When we try to share anything between two or more people or things, we are performing division. Sometimes when we share there are going to be leftovers. I often use the example of ordering a pizza pie. Pizza pies, at least the round ones, are traditional cut into 8 slices. When you have four friends to share that pizza with, you will each get two slices. But, what happens when you have 3 friends? You will each get two slices, but there will also be two slices left. Who get the third slice? The left-over slices they are remainders. Remainders in the real world are a great source of conflict on the planet. Everyone is all for sharing, but who get the remainders? Remainders are foreign to students when they first hear of them. If you present the fact that division is just a form of repeated subtraction, students quickly grasp the notion that numbers will be left over. If your students are not familiar with the concept, start them off with the lessons. If there is a good level of familiarity there start them off with the repeated practice sheets.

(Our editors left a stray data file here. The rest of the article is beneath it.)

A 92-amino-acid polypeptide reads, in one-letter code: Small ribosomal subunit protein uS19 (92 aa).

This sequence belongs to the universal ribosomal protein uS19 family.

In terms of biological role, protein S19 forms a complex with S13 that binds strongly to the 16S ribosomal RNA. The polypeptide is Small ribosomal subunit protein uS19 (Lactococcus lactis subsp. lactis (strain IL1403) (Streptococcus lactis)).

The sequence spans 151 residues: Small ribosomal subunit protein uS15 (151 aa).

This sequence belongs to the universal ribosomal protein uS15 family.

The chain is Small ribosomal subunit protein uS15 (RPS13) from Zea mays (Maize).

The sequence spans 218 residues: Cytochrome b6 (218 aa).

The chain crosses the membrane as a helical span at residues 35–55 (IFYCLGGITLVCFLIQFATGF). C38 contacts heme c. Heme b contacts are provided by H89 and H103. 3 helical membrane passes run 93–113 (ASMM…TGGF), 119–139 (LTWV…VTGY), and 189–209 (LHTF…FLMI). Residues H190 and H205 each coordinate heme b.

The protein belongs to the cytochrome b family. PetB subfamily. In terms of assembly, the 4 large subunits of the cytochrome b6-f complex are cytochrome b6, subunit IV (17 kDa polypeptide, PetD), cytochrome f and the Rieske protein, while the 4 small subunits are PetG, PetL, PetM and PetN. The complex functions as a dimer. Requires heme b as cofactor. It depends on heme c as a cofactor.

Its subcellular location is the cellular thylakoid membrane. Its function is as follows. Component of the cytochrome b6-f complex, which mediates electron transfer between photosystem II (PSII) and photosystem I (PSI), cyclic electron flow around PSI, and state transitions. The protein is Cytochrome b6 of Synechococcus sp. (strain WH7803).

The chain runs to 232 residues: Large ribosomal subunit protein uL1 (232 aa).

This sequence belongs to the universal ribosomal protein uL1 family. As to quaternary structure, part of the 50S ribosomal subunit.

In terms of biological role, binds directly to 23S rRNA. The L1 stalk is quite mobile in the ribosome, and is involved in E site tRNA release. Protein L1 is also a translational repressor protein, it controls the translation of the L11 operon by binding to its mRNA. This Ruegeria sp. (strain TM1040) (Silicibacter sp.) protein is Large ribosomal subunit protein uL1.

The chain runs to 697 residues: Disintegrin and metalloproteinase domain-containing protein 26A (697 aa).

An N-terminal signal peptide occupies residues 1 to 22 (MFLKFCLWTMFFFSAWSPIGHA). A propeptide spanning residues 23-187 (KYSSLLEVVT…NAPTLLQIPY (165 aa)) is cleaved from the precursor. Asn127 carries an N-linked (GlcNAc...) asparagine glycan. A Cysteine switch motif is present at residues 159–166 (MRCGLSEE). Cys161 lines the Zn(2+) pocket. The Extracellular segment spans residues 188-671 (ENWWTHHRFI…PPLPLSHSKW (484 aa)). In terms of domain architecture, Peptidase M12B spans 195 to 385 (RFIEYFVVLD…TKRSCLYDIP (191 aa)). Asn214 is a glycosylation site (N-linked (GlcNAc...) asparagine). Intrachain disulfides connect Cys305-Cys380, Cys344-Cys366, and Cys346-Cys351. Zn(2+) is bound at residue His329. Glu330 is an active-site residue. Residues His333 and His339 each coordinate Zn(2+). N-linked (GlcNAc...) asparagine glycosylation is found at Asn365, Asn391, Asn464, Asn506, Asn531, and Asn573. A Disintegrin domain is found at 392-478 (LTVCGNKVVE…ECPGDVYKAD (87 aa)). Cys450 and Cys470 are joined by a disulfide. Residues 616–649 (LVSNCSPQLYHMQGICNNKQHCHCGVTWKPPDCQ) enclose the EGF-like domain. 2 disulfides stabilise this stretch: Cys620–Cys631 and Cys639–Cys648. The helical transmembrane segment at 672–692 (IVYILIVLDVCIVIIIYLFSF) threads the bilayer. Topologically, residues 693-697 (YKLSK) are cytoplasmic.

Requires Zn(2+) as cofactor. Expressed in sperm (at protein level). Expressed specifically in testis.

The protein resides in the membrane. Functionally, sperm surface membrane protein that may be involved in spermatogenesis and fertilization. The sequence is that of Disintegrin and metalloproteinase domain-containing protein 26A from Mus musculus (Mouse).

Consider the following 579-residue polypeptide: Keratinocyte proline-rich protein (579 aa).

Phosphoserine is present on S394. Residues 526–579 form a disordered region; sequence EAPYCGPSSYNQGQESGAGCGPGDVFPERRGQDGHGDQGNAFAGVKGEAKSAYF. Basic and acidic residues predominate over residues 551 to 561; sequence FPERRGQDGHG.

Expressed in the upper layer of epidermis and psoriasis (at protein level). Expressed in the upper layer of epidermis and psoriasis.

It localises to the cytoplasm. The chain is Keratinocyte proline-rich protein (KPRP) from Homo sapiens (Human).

These worksheets explain how to perform long division with and without remainders. We try to use a good assortment of picture tokens for each different exercise. I would have students first see if a remainder is present and then proceed from there with the worksheet. We will run your through lessons and worksheets that include remainders and, in some cases, do not. This is meant to keep you honest and critical in your evaluation.